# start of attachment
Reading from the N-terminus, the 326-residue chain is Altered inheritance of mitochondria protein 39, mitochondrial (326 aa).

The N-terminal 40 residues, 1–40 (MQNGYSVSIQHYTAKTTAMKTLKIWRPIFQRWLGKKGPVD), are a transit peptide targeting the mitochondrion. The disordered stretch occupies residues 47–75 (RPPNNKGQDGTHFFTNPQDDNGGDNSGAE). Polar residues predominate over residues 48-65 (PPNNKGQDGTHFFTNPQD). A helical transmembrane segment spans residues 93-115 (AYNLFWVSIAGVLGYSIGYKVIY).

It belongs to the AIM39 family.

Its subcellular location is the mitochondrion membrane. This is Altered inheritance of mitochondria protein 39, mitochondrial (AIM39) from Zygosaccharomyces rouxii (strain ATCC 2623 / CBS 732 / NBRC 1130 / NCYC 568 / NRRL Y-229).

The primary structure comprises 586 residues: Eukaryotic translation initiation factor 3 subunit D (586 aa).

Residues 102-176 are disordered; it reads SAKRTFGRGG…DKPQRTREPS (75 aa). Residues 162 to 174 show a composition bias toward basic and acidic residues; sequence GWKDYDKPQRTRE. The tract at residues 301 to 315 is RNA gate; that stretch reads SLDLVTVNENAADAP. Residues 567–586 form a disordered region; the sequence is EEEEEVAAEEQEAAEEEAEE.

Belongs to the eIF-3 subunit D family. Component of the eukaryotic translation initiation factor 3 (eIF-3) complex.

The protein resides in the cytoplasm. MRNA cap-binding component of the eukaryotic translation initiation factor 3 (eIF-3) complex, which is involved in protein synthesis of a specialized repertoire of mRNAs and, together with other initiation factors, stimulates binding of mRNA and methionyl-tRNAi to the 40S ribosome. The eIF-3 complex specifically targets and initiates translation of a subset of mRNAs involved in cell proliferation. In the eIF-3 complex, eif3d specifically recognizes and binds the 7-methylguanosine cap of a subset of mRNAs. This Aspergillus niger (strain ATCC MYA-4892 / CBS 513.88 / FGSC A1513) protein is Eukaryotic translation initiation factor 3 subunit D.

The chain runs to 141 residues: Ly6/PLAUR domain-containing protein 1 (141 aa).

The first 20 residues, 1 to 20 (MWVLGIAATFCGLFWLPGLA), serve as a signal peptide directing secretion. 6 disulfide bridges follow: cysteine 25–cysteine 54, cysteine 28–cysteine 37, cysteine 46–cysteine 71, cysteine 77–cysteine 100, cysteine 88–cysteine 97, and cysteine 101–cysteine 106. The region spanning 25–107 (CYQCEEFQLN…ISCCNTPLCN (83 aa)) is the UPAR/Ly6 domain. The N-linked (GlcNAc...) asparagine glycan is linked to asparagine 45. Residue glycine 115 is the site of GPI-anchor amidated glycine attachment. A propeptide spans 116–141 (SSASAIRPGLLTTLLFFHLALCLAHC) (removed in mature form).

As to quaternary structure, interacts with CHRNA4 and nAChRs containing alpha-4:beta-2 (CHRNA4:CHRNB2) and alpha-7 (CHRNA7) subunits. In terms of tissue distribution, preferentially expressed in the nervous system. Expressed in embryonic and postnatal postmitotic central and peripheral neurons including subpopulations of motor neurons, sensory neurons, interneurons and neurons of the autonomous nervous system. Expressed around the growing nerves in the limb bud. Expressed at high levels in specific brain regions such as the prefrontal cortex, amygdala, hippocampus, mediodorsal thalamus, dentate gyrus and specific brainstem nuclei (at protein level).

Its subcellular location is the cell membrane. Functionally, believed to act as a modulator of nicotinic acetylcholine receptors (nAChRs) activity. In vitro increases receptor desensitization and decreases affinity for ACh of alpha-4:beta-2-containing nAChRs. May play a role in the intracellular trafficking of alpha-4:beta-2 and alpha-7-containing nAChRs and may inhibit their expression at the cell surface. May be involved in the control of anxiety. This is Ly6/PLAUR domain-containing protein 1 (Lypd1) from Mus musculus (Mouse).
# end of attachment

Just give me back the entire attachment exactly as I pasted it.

Reading from the N-terminus, the 326-residue chain is Altered inheritance of mitochondria protein 39, mitochondrial (326 aa).

The N-terminal 40 residues, 1–40 (MQNGYSVSIQHYTAKTTAMKTLKIWRPIFQRWLGKKGPVD), are a transit peptide targeting the mitochondrion. The disordered stretch occupies residues 47–75 (RPPNNKGQDGTHFFTNPQDDNGGDNSGAE). Polar residues predominate over residues 48-65 (PPNNKGQDGTHFFTNPQD). A helical transmembrane segment spans residues 93-115 (AYNLFWVSIAGVLGYSIGYKVIY).

It belongs to the AIM39 family.

Its subcellular location is the mitochondrion membrane. This is Altered inheritance of mitochondria protein 39, mitochondrial (AIM39) from Zygosaccharomyces rouxii (strain ATCC 2623 / CBS 732 / NBRC 1130 / NCYC 568 / NRRL Y-229).

The primary structure comprises 586 residues: Eukaryotic translation initiation factor 3 subunit D (586 aa).

Residues 102-176 are disordered; it reads SAKRTFGRGG…DKPQRTREPS (75 aa). Residues 162 to 174 show a composition bias toward basic and acidic residues; sequence GWKDYDKPQRTRE. The tract at residues 301 to 315 is RNA gate; that stretch reads SLDLVTVNENAADAP. Residues 567–586 form a disordered region; the sequence is EEEEEVAAEEQEAAEEEAEE.

Belongs to the eIF-3 subunit D family. Component of the eukaryotic translation initiation factor 3 (eIF-3) complex.

The protein resides in the cytoplasm. MRNA cap-binding component of the eukaryotic translation initiation factor 3 (eIF-3) complex, which is involved in protein synthesis of a specialized repertoire of mRNAs and, together with other initiation factors, stimulates binding of mRNA and methionyl-tRNAi to the 40S ribosome. The eIF-3 complex specifically targets and initiates translation of a subset of mRNAs involved in cell proliferation. In the eIF-3 complex, eif3d specifically recognizes and binds the 7-methylguanosine cap of a subset of mRNAs. This Aspergillus niger (strain ATCC MYA-4892 / CBS 513.88 / FGSC A1513) protein is Eukaryotic translation initiation factor 3 subunit D.

The chain runs to 141 residues: Ly6/PLAUR domain-containing protein 1 (141 aa).

The first 20 residues, 1 to 20 (MWVLGIAATFCGLFWLPGLA), serve as a signal peptide directing secretion. 6 disulfide bridges follow: cysteine 25–cysteine 54, cysteine 28–cysteine 37, cysteine 46–cysteine 71, cysteine 77–cysteine 100, cysteine 88–cysteine 97, and cysteine 101–cysteine 106. The region spanning 25–107 (CYQCEEFQLN…ISCCNTPLCN (83 aa)) is the UPAR/Ly6 domain. The N-linked (GlcNAc...) asparagine glycan is linked to asparagine 45. Residue glycine 115 is the site of GPI-anchor amidated glycine attachment. A propeptide spans 116–141 (SSASAIRPGLLTTLLFFHLALCLAHC) (removed in mature form).

As to quaternary structure, interacts with CHRNA4 and nAChRs containing alpha-4:beta-2 (CHRNA4:CHRNB2) and alpha-7 (CHRNA7) subunits. In terms of tissue distribution, preferentially expressed in the nervous system. Expressed in embryonic and postnatal postmitotic central and peripheral neurons including subpopulations of motor neurons, sensory neurons, interneurons and neurons of the autonomous nervous system. Expressed around the growing nerves in the limb bud. Expressed at high levels in specific brain regions such as the prefrontal cortex, amygdala, hippocampus, mediodorsal thalamus, dentate gyrus and specific brainstem nuclei (at protein level).

Its subcellular location is the cell membrane. Functionally, believed to act as a modulator of nicotinic acetylcholine receptors (nAChRs) activity. In vitro increases receptor desensitization and decreases affinity for ACh of alpha-4:beta-2-containing nAChRs. May play a role in the intracellular trafficking of alpha-4:beta-2 and alpha-7-containing nAChRs and may inhibit their expression at the cell surface. May be involved in the control of anxiety. This is Ly6/PLAUR domain-containing protein 1 (Lypd1) from Mus musculus (Mouse).